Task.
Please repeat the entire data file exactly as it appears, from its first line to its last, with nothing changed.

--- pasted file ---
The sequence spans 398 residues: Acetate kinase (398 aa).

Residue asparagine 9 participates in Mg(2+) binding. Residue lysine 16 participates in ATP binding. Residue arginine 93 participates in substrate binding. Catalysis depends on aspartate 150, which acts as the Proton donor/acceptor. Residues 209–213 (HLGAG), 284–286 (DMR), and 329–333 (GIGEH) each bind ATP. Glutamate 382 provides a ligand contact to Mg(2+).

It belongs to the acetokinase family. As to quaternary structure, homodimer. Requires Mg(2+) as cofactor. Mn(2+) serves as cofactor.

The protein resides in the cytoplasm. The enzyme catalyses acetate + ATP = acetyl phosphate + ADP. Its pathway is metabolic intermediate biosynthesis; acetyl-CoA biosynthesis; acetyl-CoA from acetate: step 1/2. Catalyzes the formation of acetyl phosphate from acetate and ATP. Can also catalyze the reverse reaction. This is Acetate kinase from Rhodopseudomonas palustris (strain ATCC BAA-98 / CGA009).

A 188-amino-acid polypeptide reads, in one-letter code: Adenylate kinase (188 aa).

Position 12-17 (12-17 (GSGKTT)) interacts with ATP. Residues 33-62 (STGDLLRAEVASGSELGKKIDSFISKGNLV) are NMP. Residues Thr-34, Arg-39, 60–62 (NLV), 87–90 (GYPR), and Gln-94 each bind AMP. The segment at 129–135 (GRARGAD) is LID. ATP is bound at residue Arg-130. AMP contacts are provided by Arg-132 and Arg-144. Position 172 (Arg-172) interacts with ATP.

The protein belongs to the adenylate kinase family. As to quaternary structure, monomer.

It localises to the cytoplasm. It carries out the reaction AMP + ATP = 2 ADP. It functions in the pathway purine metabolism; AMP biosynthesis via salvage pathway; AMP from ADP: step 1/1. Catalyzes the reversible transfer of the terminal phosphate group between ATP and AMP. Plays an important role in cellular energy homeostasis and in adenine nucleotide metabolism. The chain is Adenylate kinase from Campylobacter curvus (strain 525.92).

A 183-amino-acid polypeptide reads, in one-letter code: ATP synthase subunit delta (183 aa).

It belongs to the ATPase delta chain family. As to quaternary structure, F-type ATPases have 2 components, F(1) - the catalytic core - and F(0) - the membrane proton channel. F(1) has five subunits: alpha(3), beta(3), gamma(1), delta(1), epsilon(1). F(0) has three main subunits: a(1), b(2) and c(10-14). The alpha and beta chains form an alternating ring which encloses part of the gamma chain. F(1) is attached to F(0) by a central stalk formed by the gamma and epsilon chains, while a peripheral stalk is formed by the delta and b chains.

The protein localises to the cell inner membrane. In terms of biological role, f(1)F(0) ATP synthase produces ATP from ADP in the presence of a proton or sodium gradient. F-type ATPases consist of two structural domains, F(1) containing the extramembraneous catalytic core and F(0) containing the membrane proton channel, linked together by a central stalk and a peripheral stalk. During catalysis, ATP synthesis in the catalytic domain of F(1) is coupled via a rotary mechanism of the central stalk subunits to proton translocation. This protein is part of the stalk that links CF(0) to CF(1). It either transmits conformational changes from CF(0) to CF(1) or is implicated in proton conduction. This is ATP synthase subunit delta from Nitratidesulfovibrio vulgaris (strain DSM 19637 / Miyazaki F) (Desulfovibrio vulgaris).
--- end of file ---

The sequence spans 398 residues: Acetate kinase (398 aa).

Residue asparagine 9 participates in Mg(2+) binding. Residue lysine 16 participates in ATP binding. Residue arginine 93 participates in substrate binding. Catalysis depends on aspartate 150, which acts as the Proton donor/acceptor. Residues 209–213 (HLGAG), 284–286 (DMR), and 329–333 (GIGEH) each bind ATP. Glutamate 382 provides a ligand contact to Mg(2+).

It belongs to the acetokinase family. As to quaternary structure, homodimer. Requires Mg(2+) as cofactor. Mn(2+) serves as cofactor.

The protein resides in the cytoplasm. The enzyme catalyses acetate + ATP = acetyl phosphate + ADP. Its pathway is metabolic intermediate biosynthesis; acetyl-CoA biosynthesis; acetyl-CoA from acetate: step 1/2. Catalyzes the formation of acetyl phosphate from acetate and ATP. Can also catalyze the reverse reaction. This is Acetate kinase from Rhodopseudomonas palustris (strain ATCC BAA-98 / CGA009).

A 188-amino-acid polypeptide reads, in one-letter code: Adenylate kinase (188 aa).

Position 12-17 (12-17 (GSGKTT)) interacts with ATP. Residues 33-62 (STGDLLRAEVASGSELGKKIDSFISKGNLV) are NMP. Residues Thr-34, Arg-39, 60–62 (NLV), 87–90 (GYPR), and Gln-94 each bind AMP. The segment at 129–135 (GRARGAD) is LID. ATP is bound at residue Arg-130. AMP contacts are provided by Arg-132 and Arg-144. Position 172 (Arg-172) interacts with ATP.

The protein belongs to the adenylate kinase family. As to quaternary structure, monomer.

It localises to the cytoplasm. It carries out the reaction AMP + ATP = 2 ADP. It functions in the pathway purine metabolism; AMP biosynthesis via salvage pathway; AMP from ADP: step 1/1. Catalyzes the reversible transfer of the terminal phosphate group between ATP and AMP. Plays an important role in cellular energy homeostasis and in adenine nucleotide metabolism. The chain is Adenylate kinase from Campylobacter curvus (strain 525.92).

A 183-amino-acid polypeptide reads, in one-letter code: ATP synthase subunit delta (183 aa).

It belongs to the ATPase delta chain family. As to quaternary structure, F-type ATPases have 2 components, F(1) - the catalytic core - and F(0) - the membrane proton channel. F(1) has five subunits: alpha(3), beta(3), gamma(1), delta(1), epsilon(1). F(0) has three main subunits: a(1), b(2) and c(10-14). The alpha and beta chains form an alternating ring which encloses part of the gamma chain. F(1) is attached to F(0) by a central stalk formed by the gamma and epsilon chains, while a peripheral stalk is formed by the delta and b chains.

The protein localises to the cell inner membrane. In terms of biological role, f(1)F(0) ATP synthase produces ATP from ADP in the presence of a proton or sodium gradient. F-type ATPases consist of two structural domains, F(1) containing the extramembraneous catalytic core and F(0) containing the membrane proton channel, linked together by a central stalk and a peripheral stalk. During catalysis, ATP synthesis in the catalytic domain of F(1) is coupled via a rotary mechanism of the central stalk subunits to proton translocation. This protein is part of the stalk that links CF(0) to CF(1). It either transmits conformational changes from CF(0) to CF(1) or is implicated in proton conduction. This is ATP synthase subunit delta from Nitratidesulfovibrio vulgaris (strain DSM 19637 / Miyazaki F) (Desulfovibrio vulgaris).